Bone Joint J 2015;97-B:939–44.

Seronegative infections in hip and knee arthroplasty

B. A. McArthur, M. P. Abdel, M. J. Taunton, D. R. Osmon, A. D. Hanssen
Hip Knee

The aim of our study was to describe the characteristics, treatment, and outcomes of patients with periprosthetic joint infection (PJI) and normal inflammatory markers after total knee arthroplasty (TKA) and total hip arthroplasty (THA).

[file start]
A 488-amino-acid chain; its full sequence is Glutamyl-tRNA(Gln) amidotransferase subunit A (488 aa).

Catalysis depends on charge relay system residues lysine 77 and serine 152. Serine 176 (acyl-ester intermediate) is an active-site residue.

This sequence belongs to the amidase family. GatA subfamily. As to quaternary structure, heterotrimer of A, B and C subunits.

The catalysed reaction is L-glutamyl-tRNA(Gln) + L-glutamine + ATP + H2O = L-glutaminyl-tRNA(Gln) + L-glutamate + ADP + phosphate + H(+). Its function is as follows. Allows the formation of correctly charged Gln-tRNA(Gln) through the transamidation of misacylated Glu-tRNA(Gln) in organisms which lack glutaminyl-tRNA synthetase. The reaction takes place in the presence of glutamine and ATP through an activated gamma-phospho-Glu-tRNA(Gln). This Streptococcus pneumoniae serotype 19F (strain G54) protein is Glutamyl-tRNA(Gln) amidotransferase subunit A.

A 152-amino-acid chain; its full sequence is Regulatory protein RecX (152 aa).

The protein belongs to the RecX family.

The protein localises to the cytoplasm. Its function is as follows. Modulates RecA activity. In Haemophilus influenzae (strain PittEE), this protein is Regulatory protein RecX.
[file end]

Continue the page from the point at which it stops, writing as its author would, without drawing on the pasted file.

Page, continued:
In total 538 TKAs and 414 THAs underwent surgical treatment for PJI and met the inclusion criteria. Pre-operative erythrocyte sedimentation rate (ESR) and C-reactive protein level (CRP) were reviewed to identify the seronegative cohort. An age- and gender-matched cohort was identified from the remaining patients for comparison. Overall, 4% of confirmed infections were seronegative (21 TKA and 17 THA). Of those who underwent pre-operative aspiration, cultures were positive in 76% of TKAs (n = 13) and 64% of THAs (n = 7). Cell count and differential were suggestive of infection in 85% of TKA (n = 11) and all THA aspirates (n = 5). The most common organism was coagulase-negative Staphylococcus. Seronegative infections were associated with a lower aspirate cell count and a lower incidence of Staphylococcus aureus infection. Two-stage revision was performed in 35 cases (95%). At a mean of five years (14 to 162 months) following revision, re-operation for infection occurred in two TKAs, and one THA. From our study we estimate around 4% of patients with PJI may present with normal ESR and CRP. When performed, pre-operative aspirate is useful in delivering a definitive diagnosis. When treated, similar outcomes can be obtained compared with patients with positive serology.


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